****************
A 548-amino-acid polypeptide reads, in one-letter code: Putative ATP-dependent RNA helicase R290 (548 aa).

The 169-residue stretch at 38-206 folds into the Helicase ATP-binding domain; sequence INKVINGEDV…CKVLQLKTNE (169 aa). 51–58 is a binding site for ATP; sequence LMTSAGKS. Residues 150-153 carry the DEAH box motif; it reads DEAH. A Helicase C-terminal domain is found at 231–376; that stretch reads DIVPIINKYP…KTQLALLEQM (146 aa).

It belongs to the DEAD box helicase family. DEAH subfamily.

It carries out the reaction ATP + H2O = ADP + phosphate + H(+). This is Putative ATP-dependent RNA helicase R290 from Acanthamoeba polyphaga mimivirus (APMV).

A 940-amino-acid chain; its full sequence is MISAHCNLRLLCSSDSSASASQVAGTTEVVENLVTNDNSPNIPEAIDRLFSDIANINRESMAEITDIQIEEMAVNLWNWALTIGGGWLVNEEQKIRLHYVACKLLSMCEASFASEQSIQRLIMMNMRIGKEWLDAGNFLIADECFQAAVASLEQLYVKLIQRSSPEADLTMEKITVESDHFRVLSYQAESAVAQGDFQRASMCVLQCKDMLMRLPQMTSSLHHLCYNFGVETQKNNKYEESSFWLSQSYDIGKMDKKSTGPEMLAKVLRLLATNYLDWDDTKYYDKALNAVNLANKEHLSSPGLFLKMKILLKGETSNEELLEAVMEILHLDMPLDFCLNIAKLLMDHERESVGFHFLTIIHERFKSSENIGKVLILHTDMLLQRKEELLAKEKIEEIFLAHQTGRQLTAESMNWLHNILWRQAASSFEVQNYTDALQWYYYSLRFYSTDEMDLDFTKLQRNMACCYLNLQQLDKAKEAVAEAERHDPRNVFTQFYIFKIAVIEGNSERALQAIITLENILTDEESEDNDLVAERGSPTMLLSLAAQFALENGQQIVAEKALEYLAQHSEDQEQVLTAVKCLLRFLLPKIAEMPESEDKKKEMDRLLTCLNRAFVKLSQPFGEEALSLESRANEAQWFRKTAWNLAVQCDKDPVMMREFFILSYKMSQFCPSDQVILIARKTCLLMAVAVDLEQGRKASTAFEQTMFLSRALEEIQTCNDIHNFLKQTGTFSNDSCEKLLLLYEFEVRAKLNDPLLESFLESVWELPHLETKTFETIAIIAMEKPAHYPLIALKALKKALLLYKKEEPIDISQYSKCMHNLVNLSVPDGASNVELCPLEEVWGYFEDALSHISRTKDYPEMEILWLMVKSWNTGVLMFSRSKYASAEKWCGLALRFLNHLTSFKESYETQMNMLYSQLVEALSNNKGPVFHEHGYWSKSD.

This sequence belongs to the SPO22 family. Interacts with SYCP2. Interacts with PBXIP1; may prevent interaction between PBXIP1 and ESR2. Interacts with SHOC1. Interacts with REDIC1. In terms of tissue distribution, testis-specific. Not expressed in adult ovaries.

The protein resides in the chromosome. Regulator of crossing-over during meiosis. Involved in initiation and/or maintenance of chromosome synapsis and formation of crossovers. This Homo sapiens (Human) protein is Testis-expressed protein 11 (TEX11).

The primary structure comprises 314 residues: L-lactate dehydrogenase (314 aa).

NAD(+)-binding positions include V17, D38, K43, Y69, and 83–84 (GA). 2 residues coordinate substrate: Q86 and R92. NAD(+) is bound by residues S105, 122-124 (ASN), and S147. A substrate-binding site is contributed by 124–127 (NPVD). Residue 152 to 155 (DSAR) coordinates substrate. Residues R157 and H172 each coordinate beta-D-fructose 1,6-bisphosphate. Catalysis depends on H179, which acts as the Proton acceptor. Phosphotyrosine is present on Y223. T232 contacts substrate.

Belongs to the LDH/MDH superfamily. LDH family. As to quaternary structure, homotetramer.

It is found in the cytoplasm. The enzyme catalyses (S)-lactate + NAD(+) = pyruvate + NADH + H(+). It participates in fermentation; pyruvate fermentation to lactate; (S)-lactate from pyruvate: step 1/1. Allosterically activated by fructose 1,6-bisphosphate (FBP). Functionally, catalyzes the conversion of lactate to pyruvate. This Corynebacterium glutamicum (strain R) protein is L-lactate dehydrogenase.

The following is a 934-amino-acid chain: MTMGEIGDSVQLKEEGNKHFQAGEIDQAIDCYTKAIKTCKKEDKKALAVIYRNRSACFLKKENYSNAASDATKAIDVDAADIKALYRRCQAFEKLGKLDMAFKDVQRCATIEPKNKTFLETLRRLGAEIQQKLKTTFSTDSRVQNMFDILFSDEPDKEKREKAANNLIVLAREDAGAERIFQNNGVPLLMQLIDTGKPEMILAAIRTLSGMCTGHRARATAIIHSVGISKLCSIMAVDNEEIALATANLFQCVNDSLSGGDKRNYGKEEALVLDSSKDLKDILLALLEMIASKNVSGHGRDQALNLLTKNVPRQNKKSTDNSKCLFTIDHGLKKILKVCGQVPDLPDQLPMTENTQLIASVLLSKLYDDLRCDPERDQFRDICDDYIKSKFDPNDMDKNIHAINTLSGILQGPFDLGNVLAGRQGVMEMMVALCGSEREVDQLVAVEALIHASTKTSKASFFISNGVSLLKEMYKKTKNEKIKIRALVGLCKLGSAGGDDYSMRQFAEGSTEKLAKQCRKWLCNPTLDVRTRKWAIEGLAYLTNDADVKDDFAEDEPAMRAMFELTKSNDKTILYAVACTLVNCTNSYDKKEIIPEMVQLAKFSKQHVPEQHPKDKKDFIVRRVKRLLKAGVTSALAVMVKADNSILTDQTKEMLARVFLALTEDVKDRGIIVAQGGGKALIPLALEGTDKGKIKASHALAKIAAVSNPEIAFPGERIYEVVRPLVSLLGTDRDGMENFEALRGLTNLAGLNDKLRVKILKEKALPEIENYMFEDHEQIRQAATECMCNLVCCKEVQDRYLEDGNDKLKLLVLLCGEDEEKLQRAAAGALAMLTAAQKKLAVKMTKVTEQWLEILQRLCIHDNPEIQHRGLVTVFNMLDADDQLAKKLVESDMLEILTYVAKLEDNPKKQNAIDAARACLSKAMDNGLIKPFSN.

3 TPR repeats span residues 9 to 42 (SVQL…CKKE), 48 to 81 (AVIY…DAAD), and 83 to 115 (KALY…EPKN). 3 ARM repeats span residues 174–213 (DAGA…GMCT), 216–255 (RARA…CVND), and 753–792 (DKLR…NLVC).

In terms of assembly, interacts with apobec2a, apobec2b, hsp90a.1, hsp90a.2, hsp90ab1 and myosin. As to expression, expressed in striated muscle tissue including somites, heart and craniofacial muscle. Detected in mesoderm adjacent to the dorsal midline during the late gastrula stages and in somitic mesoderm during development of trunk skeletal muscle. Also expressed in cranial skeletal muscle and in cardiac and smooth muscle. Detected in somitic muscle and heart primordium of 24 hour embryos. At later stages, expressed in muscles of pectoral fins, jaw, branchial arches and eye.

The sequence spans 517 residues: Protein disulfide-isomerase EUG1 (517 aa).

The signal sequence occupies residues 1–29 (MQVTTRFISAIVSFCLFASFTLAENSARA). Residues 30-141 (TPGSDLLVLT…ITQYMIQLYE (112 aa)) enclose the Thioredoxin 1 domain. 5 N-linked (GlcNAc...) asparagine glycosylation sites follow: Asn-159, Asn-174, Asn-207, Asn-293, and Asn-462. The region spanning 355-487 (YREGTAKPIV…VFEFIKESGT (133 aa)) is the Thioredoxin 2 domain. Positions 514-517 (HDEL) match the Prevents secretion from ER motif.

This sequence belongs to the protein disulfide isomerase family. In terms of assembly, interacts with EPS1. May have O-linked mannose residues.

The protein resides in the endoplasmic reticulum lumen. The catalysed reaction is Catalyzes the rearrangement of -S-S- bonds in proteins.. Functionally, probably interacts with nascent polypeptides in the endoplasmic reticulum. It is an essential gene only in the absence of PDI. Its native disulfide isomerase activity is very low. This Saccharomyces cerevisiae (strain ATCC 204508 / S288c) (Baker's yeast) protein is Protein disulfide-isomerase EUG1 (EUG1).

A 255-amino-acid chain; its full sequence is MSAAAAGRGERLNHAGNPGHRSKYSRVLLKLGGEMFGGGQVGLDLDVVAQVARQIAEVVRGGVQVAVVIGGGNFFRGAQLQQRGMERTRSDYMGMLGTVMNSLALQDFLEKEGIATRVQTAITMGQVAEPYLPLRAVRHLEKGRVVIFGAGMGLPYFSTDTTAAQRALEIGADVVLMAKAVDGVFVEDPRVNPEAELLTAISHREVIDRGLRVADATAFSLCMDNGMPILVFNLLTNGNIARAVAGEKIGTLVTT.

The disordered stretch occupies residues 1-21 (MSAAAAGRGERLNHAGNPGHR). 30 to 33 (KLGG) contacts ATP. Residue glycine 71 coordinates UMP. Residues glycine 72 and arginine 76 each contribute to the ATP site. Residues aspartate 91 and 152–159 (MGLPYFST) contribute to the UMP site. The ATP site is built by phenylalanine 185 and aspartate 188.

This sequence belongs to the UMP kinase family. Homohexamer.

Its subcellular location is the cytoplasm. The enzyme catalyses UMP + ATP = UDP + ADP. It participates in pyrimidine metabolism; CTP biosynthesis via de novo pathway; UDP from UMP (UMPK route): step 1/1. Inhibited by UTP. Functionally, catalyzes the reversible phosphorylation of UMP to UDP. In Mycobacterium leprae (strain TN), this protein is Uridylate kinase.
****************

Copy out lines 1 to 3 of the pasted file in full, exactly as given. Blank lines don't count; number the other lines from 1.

A 548-amino-acid polypeptide reads, in one-letter code: Putative ATP-dependent RNA helicase R290 (548 aa).

The 169-residue stretch at 38-206 folds into the Helicase ATP-binding domain; sequence INKVINGEDV…CKVLQLKTNE (169 aa). 51–58 is a binding site for ATP; sequence LMTSAGKS. Residues 150-153 carry the DEAH box motif; it reads DEAH. A Helicase C-terminal domain is found at 231–376; that stretch reads DIVPIINKYP…KTQLALLEQM (146 aa).

It belongs to the DEAD box helicase family. DEAH subfamily.